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Collection of Questions: PS: 1. Tough and Tricky questions; 2. Hard questions; 3. Hard questions part 2; 4. Standard deviation; 5. Tough Problem Solving Questions With Solutions; 6. Probability and Combinations Questions With Solutions; 7 Tough and tricky exponents and roots questions; 8 12 Easy Pieces (or not?); 9 Bakers' Dozen; 10 Algebra set. ,11 Mixed Questions, 12 Fresh Meat DS: 1. DS tough questions; 2. DS tough questions part 2; 3. DS tough questions part 3; 4. DS Standard deviation; 5. Inequalities; 6. 700+ GMAT Data Sufficiency Questions With Explanations; 7 Tough and tricky exponents and roots questions; 8 The Discreet Charm of the DS; 9 Devil's Dozen!!!; 10 Number Properties set., 11 New DS set.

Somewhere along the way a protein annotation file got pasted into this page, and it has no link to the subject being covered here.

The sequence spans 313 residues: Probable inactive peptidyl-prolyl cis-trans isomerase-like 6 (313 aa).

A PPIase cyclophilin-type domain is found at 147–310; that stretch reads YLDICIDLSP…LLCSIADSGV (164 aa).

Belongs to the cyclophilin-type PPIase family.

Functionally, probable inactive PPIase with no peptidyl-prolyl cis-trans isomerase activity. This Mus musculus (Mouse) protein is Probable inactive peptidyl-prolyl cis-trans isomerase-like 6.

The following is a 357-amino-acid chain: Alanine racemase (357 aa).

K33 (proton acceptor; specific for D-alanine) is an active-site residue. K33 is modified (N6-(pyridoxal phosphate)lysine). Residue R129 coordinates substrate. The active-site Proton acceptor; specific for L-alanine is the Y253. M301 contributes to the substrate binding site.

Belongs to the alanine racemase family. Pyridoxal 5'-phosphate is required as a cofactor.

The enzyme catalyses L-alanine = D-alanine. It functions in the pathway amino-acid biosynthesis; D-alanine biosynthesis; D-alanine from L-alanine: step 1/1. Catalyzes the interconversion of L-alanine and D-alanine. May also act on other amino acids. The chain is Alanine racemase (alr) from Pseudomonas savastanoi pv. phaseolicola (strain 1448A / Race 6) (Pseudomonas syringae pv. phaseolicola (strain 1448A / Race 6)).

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Re: Stations X and Y are connected by two separate, straight, [#permalink]
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22 Jan 2018, 05:22
thanks for the explanation, i missed that were traveling from opp ends Sent from my XT1562 using GMAT Club Forum mobile app